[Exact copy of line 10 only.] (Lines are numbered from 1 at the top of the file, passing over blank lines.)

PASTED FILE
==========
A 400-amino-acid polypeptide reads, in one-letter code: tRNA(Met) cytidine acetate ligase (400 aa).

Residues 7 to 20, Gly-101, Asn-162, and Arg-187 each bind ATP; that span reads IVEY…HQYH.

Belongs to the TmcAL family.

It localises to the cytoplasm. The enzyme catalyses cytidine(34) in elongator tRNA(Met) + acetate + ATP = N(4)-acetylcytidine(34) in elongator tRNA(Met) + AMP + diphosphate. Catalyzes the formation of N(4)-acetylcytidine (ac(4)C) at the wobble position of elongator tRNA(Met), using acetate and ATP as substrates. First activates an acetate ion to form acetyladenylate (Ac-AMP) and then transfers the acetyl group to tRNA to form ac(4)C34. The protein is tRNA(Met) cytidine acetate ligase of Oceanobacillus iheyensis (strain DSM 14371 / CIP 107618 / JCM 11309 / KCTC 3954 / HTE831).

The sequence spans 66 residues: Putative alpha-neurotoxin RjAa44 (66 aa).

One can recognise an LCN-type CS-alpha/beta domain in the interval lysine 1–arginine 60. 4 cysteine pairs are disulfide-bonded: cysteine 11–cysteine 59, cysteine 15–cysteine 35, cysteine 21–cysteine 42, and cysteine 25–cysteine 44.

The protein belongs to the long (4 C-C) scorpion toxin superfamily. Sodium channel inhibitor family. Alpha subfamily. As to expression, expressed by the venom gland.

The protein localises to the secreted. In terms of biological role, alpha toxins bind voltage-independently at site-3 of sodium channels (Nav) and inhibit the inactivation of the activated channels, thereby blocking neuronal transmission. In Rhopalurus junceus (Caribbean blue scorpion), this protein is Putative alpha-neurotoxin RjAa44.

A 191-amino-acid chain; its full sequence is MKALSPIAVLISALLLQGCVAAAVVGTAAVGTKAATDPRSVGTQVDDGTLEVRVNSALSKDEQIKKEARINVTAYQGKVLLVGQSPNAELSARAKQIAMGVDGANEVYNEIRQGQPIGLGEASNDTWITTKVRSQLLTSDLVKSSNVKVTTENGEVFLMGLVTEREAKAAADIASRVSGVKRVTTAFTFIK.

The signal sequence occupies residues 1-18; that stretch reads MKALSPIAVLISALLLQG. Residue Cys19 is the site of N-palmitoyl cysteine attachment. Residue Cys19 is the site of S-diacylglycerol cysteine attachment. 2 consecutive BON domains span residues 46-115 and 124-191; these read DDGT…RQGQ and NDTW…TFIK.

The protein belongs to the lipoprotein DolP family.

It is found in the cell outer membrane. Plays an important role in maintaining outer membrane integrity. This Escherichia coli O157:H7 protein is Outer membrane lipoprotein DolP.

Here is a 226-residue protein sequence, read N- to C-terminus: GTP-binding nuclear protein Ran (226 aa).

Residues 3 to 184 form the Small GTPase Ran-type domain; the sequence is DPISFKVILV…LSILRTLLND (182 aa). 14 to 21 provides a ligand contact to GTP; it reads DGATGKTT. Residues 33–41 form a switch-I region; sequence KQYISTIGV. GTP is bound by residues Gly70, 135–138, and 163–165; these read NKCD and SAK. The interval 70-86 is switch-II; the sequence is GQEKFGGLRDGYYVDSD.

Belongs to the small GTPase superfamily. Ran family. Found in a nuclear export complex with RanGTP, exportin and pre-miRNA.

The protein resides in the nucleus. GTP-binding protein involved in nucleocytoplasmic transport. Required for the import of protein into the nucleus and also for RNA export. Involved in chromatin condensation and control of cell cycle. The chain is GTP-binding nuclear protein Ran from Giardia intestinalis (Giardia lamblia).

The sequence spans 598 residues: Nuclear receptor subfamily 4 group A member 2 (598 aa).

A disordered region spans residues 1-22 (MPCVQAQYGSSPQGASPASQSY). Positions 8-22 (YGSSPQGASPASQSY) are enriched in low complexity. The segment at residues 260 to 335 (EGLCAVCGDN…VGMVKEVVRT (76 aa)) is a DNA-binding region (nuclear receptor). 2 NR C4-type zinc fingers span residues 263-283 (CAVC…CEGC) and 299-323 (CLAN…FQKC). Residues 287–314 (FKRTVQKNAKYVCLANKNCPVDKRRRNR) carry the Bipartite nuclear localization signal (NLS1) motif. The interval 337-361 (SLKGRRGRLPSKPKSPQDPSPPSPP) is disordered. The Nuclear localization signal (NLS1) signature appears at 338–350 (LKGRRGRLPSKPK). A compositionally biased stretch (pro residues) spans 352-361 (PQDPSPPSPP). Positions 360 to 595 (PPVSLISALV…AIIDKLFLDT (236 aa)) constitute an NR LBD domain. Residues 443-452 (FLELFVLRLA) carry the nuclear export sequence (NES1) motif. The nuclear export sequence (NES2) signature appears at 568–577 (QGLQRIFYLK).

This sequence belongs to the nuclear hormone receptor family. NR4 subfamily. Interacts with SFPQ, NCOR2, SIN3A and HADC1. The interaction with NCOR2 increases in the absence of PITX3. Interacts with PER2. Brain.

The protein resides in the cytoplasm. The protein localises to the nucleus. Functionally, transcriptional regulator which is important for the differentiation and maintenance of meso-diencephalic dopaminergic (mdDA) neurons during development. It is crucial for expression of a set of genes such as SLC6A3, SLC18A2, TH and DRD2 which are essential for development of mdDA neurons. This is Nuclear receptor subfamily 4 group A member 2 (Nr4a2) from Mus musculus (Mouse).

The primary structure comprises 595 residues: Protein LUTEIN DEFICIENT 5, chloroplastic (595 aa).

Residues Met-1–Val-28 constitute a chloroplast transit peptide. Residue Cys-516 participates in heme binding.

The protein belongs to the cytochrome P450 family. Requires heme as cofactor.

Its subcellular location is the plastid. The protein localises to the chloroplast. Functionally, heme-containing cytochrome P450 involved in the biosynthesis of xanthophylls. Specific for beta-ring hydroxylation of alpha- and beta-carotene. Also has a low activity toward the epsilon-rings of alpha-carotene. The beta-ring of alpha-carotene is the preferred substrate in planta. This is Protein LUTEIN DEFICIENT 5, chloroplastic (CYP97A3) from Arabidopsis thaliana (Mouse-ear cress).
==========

The signal sequence occupies residues 1-18; that stretch reads MKALSPIAVLISALLLQG. Residue Cys19 is the site of N-palmitoyl cysteine attachment. Residue Cys19 is the site of S-diacylglycerol cysteine attachment. 2 consecutive BON domains span residues 46-115 and 124-191; these read DDGT…RQGQ and NDTW…TFIK.